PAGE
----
News outlets have repeatedly reported on the scandals of Chinese officials, such as Gu Junshan, who used bribery to rise in rank. And given the regularity of reports of corruption, one may arguably regard Chinese Communist Party (CCP) officials as being among the most corrupt in the world.
To explore whether that assertion holds true or not would be the topic of an entirely different article. So instead, this article will explore just one case of how a Chinese official used bribery and corruption to climb the ranks.
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This is by far not the only case in which the Chinese leadership cracked down on corruption.
The case of Gu Junshan
One of the most recent examples of corruption is Gu Junshan, who was charged with embezzlement, accepting bribes, misappropriating, offering bribes, and abusing his power.
In a report by the China-based Phoenix Weekly, one of Gu’s comrades said: “Gu’s life philosophy is that money answers all things. So Gu sent money, gifts, houses, cars, beautiful women, and even his daughter to his supervisors. In summary, Gu did whatever he could do to achieve his goal.”
Why was Gu Junshan convicted and sentenced to death
According to the Xinhua News Agency, on August 10, 2015, the Chinese military court convicted Gu Junshan of embezzlement, accepting bribes, misappropriating, offering bribes, and abusing power.
Gu was tried in secret in military court, as is customary for officers of his rank. It was reported in August 2015 that Gu was convicted on charges of embezzlement, taking bribes, giving bribes, moving public funds, and abuse of power.
He was sentenced to death, with a two-year reprieve, usually commuted to life imprisonment. He was also stripped of his lieutenant-general rank.
Who was Gu Junshan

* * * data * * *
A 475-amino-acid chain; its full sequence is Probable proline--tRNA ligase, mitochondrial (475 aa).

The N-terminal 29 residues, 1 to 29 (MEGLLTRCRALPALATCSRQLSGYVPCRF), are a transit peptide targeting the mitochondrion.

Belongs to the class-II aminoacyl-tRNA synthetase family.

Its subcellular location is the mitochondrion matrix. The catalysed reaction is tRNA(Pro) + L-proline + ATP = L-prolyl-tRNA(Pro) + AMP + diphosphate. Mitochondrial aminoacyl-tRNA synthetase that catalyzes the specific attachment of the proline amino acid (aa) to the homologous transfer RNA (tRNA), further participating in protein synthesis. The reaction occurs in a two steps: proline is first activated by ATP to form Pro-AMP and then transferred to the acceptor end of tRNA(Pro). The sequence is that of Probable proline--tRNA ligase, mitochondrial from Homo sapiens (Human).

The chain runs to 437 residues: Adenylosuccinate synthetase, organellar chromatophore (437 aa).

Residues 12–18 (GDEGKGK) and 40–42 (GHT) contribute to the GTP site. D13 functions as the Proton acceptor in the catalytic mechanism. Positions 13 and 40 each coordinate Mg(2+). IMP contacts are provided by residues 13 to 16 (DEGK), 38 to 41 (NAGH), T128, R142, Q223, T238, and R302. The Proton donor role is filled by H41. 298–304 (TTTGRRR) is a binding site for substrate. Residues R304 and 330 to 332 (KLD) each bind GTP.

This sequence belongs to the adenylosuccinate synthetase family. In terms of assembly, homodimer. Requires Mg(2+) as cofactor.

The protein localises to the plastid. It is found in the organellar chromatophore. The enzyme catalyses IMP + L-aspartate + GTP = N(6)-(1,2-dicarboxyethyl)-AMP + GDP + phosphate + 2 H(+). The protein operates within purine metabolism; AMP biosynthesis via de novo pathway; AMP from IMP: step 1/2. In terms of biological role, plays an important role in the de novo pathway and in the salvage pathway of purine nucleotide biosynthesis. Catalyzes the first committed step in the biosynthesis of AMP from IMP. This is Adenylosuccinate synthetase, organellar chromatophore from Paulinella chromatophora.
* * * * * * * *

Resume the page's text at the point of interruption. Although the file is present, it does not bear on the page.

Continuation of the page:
Gu was the second lieutenant general to be investigated in the 100-year history of the Chinese Communist Party (CCP).
One of his charges was offering bribes. He is said to have bribed two so-called “big shots” — Xu Caihou, a member of the Political Bureau of the CCP, and Guo Boxiong, also a member of the Political Bureau of the CCP. Both of these officials were also vice-chairpersons of the Central Military Commission.
How Gu received his promotions and appointments
Gu Junshan was the former Deputy Minister of the General Logistics Department of the Central Military Commission. To receive his promotion, he bribed the then vice-chairman of the Central Military Commission, even with his daughter.
Liu Yazhou, Political Commissar of the National Defense University, on July 6, 2016, at the National Defense University Theory Learning Symposium, said about Gu: “He sent female singers, actresses, waitresses, and even dedicated his daughter to Xu Caihou.”
What did investigators find when they searched Gu’s home
According to the Phoenix Weekly, the military procuratorate’s agents raided Gu’s old “general house” late at night on January 12, 2013. They seized a total of 400 kilograms of gold, wines, furs, and ivory.
The seized goods in Gu’s home included the following:
- A giant golden boat symbolizing “smooth sailing”